Commons S&T committee to look into clinical trials and disclosure of data

Posted on December 17, 2012 by


The Commons Science and Technology Committee have launched a new inquiry looking at clinical trials and  the disclosure of data. There is lots of discussion at the moment about how accessible the data gathered from clinical trials is and whether access to this data can be  improved and used to help us improve care for patients.

AMRC will be working with our members to respond to the inquiry.


Clinical trials are an essential step in turning a discovery in a lab into a treatment for patients. New drugs must go through a series of controlled tests to ensure they are safe and effective. Clinical trials, involving healthy volunteers or patients, help us establish whether a drug is safe and how well it works. This POSTnote gives a great overview of clinical trials.

An EU Clinical Trials Regulation to update the law governing clinical trials across Europe is currently being debated. AMRC recently supported a joint statement on the proposed changes.

In December 2011, the Health Research Authority was created to protect and promote the interests of patients and the public in health research.

There has been lots of focus recently on improving the availability of data from clinical trials and addressing concerns  that it is possible for trials of new drugs to be published selectively, which can skew the evidence available for clinicians making decisions about how best to treat their patients.

The European Medicines Agency has recently announced that it will proactively publish clinical trial data and enable access to full data sets by interested parties. They are setting up working groups to look at some of the practical and policy issues involved in doing this and are looking for members to take part in these groups at the moment.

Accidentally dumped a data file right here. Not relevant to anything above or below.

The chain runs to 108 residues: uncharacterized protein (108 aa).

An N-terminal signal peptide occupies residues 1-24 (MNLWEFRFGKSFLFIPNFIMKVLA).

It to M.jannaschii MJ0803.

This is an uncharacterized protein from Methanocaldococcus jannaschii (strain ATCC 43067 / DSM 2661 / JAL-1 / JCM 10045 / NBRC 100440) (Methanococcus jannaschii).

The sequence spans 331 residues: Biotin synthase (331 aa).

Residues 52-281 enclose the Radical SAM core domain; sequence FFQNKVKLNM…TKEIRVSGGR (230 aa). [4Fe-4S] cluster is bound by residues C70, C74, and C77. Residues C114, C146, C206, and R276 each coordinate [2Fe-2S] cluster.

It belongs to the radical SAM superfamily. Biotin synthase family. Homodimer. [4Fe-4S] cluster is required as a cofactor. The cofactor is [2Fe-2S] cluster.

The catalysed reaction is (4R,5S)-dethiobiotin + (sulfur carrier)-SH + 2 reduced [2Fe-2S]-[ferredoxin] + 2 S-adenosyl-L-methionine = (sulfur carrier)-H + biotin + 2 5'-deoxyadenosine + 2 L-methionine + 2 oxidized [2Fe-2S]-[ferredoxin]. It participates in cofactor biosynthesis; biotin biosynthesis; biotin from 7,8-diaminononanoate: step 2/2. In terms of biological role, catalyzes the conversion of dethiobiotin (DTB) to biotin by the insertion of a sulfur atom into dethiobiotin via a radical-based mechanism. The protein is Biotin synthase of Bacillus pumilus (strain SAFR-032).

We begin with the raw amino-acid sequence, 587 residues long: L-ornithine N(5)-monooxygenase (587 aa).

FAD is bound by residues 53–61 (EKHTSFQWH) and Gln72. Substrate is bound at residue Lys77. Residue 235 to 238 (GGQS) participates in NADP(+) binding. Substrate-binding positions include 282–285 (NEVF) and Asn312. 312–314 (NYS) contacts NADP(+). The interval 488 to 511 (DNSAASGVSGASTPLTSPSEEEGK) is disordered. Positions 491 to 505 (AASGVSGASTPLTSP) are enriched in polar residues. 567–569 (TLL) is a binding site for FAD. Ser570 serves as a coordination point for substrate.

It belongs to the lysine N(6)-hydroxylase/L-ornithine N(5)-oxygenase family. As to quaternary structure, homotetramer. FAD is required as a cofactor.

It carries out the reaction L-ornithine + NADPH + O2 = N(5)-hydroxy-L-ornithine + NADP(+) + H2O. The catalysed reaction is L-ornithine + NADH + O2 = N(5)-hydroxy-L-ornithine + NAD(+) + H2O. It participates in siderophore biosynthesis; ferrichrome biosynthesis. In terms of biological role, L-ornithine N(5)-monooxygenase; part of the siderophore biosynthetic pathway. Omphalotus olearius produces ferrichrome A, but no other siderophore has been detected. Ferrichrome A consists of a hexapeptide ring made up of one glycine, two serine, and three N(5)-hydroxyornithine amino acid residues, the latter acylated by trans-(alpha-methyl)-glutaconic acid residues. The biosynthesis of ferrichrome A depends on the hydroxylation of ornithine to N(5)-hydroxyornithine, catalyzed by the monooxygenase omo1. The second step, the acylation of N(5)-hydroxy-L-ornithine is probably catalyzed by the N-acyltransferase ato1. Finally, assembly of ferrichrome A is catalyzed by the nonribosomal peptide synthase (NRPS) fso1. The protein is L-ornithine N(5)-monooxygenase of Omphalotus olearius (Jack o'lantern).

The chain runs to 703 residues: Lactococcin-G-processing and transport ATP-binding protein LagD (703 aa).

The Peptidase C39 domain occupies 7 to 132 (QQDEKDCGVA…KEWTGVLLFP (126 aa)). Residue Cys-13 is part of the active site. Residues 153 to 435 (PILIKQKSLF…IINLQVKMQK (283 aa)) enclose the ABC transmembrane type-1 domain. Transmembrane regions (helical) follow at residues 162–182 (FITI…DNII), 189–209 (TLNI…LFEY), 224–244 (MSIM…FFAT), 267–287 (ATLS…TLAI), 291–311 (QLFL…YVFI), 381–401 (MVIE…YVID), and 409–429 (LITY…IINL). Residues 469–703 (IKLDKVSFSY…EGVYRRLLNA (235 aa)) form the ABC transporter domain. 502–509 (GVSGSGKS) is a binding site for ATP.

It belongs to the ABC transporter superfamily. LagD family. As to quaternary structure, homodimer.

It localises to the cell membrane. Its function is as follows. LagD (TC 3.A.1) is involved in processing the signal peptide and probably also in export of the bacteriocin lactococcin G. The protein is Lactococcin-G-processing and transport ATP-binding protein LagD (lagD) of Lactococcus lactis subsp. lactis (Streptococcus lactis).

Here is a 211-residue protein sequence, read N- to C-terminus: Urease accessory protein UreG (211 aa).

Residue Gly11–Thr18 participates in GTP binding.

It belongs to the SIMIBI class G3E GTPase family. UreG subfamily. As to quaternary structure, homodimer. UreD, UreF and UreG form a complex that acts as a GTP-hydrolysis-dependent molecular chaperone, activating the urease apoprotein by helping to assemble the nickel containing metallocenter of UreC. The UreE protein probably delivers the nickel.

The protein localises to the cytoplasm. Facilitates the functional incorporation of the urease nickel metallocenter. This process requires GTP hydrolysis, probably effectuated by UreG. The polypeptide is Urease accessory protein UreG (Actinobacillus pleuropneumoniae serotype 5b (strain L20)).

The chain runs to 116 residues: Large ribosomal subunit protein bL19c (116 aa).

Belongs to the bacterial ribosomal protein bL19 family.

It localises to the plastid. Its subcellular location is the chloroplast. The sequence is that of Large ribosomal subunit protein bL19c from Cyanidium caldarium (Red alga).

The British Medical Journal also recently announced that from January 2013, they will only publish scientific papers where there is a commitment to make the relevant anonymised patient level data available on reasonable request.

And there is added focus and momentum on this issue with the publication of Dr Ben Goldacre’s  book Bad Pharma which looks at some of these issues in detail.

What is the inquiry looking at?

The committee’s terms of reference are:

1. Do the European Commission’s proposed revisions to the Clinical Trials Directive address the main barriers to conducting clinical trials in the UK and EU.

2. What is the role of the Health Research Authority (HRA) in relation to clinical trials and how effective has it been to date?

3. What evidence is there that pharmaceutical companies withhold clinical trial data and what impact does this have on public health?

4. How could the occurrence and results of clinical trials be made more open to scrutiny? Who should be responsible?

5. Can lessons about transparency and disclosure of clinical data be learned from other countries?

They are asking for written submissions addressing these issues by 22 February 2013.

What next?

Medical Research Charities fund clinical trials and are keen to ensure the whole system works to deliver the best healthcare for patients – this includes ensuring data is shared responsibly and effectively and clinicians have access to the best data to make decisions about how to treat their patients.

Much work is already underway to improve research processes and ensure those treating patients can make decisions based on the best evidence – the NHS now has a duty to promote the use of research evidence to improve care. We are working with our members to identify what the key issues are for them and the patients they work with, and where they think the system we work within can be improved. We will respond to the Committee’s inquiry.

Posted in: Policy